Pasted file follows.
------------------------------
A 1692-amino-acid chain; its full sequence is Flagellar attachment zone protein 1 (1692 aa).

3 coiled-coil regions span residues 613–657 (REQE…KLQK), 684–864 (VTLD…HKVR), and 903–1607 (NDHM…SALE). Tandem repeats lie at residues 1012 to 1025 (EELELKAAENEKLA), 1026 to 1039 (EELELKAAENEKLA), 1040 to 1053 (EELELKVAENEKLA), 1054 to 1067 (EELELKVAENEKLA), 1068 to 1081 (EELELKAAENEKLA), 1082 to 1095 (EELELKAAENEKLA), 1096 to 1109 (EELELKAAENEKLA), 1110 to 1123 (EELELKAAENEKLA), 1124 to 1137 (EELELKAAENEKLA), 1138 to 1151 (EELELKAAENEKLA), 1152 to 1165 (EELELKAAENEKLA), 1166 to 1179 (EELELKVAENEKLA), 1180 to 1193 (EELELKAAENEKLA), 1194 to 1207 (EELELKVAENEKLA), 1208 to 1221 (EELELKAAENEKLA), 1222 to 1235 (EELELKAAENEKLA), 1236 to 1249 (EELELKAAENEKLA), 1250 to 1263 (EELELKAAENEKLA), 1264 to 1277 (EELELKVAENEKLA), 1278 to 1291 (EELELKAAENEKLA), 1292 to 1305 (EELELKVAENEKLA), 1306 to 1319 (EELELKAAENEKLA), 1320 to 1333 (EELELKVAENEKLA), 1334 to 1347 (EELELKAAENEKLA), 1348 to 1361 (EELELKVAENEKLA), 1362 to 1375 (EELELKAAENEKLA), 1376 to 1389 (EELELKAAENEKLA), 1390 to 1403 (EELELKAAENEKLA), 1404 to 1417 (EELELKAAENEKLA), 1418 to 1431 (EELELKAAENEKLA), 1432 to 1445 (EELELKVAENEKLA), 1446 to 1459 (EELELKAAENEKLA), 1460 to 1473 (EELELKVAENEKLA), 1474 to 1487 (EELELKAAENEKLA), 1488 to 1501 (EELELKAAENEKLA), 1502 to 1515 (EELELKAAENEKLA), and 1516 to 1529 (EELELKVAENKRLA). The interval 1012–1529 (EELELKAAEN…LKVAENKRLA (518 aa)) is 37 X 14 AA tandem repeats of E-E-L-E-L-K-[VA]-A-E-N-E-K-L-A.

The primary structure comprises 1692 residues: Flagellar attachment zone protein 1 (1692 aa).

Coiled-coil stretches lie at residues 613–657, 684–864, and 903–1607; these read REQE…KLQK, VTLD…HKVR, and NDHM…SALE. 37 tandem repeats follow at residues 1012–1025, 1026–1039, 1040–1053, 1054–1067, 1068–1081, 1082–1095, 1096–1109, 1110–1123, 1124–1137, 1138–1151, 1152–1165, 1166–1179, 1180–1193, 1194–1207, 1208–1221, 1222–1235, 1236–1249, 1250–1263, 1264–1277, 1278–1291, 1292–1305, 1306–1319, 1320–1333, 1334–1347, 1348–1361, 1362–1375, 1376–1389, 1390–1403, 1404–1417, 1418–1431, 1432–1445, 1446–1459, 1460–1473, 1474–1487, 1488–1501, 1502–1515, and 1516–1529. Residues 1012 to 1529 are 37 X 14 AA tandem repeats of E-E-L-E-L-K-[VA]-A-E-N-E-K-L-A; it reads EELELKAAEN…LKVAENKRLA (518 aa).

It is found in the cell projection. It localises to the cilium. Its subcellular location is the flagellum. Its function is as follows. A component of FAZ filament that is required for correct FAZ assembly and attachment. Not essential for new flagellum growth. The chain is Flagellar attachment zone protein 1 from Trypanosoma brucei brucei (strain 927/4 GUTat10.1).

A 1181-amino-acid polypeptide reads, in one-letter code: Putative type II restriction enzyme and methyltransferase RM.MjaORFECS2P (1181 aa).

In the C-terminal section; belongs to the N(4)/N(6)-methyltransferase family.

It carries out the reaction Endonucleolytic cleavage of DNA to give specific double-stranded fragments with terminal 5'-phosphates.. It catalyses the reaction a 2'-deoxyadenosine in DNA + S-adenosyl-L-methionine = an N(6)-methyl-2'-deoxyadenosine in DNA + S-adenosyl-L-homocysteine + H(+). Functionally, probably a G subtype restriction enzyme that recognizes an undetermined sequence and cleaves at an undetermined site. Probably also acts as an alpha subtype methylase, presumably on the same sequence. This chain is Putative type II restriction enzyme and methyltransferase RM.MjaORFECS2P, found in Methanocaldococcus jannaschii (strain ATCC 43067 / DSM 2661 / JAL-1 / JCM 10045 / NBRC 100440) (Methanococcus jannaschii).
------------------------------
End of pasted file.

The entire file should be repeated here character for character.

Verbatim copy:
A 1692-amino-acid chain; its full sequence is Flagellar attachment zone protein 1 (1692 aa).

3 coiled-coil regions span residues 613–657 (REQE…KLQK), 684–864 (VTLD…HKVR), and 903–1607 (NDHM…SALE). Tandem repeats lie at residues 1012 to 1025 (EELELKAAENEKLA), 1026 to 1039 (EELELKAAENEKLA), 1040 to 1053 (EELELKVAENEKLA), 1054 to 1067 (EELELKVAENEKLA), 1068 to 1081 (EELELKAAENEKLA), 1082 to 1095 (EELELKAAENEKLA), 1096 to 1109 (EELELKAAENEKLA), 1110 to 1123 (EELELKAAENEKLA), 1124 to 1137 (EELELKAAENEKLA), 1138 to 1151 (EELELKAAENEKLA), 1152 to 1165 (EELELKAAENEKLA), 1166 to 1179 (EELELKVAENEKLA), 1180 to 1193 (EELELKAAENEKLA), 1194 to 1207 (EELELKVAENEKLA), 1208 to 1221 (EELELKAAENEKLA), 1222 to 1235 (EELELKAAENEKLA), 1236 to 1249 (EELELKAAENEKLA), 1250 to 1263 (EELELKAAENEKLA), 1264 to 1277 (EELELKVAENEKLA), 1278 to 1291 (EELELKAAENEKLA), 1292 to 1305 (EELELKVAENEKLA), 1306 to 1319 (EELELKAAENEKLA), 1320 to 1333 (EELELKVAENEKLA), 1334 to 1347 (EELELKAAENEKLA), 1348 to 1361 (EELELKVAENEKLA), 1362 to 1375 (EELELKAAENEKLA), 1376 to 1389 (EELELKAAENEKLA), 1390 to 1403 (EELELKAAENEKLA), 1404 to 1417 (EELELKAAENEKLA), 1418 to 1431 (EELELKAAENEKLA), 1432 to 1445 (EELELKVAENEKLA), 1446 to 1459 (EELELKAAENEKLA), 1460 to 1473 (EELELKVAENEKLA), 1474 to 1487 (EELELKAAENEKLA), 1488 to 1501 (EELELKAAENEKLA), 1502 to 1515 (EELELKAAENEKLA), and 1516 to 1529 (EELELKVAENKRLA). The interval 1012–1529 (EELELKAAEN…LKVAENKRLA (518 aa)) is 37 X 14 AA tandem repeats of E-E-L-E-L-K-[VA]-A-E-N-E-K-L-A.

The primary structure comprises 1692 residues: Flagellar attachment zone protein 1 (1692 aa).

Coiled-coil stretches lie at residues 613–657, 684–864, and 903–1607; these read REQE…KLQK, VTLD…HKVR, and NDHM…SALE. 37 tandem repeats follow at residues 1012–1025, 1026–1039, 1040–1053, 1054–1067, 1068–1081, 1082–1095, 1096–1109, 1110–1123, 1124–1137, 1138–1151, 1152–1165, 1166–1179, 1180–1193, 1194–1207, 1208–1221, 1222–1235, 1236–1249, 1250–1263, 1264–1277, 1278–1291, 1292–1305, 1306–1319, 1320–1333, 1334–1347, 1348–1361, 1362–1375, 1376–1389, 1390–1403, 1404–1417, 1418–1431, 1432–1445, 1446–1459, 1460–1473, 1474–1487, 1488–1501, 1502–1515, and 1516–1529. Residues 1012 to 1529 are 37 X 14 AA tandem repeats of E-E-L-E-L-K-[VA]-A-E-N-E-K-L-A; it reads EELELKAAEN…LKVAENKRLA (518 aa).

It is found in the cell projection. It localises to the cilium. Its subcellular location is the flagellum. Its function is as follows. A component of FAZ filament that is required for correct FAZ assembly and attachment. Not essential for new flagellum growth. The chain is Flagellar attachment zone protein 1 from Trypanosoma brucei brucei (strain 927/4 GUTat10.1).

A 1181-amino-acid polypeptide reads, in one-letter code: Putative type II restriction enzyme and methyltransferase RM.MjaORFECS2P (1181 aa).

In the C-terminal section; belongs to the N(4)/N(6)-methyltransferase family.

It carries out the reaction Endonucleolytic cleavage of DNA to give specific double-stranded fragments with terminal 5'-phosphates.. It catalyses the reaction a 2'-deoxyadenosine in DNA + S-adenosyl-L-methionine = an N(6)-methyl-2'-deoxyadenosine in DNA + S-adenosyl-L-homocysteine + H(+). Functionally, probably a G subtype restriction enzyme that recognizes an undetermined sequence and cleaves at an undetermined site. Probably also acts as an alpha subtype methylase, presumably on the same sequence. This chain is Putative type II restriction enzyme and methyltransferase RM.MjaORFECS2P, found in Methanocaldococcus jannaschii (strain ATCC 43067 / DSM 2661 / JAL-1 / JCM 10045 / NBRC 100440) (Methanococcus jannaschii).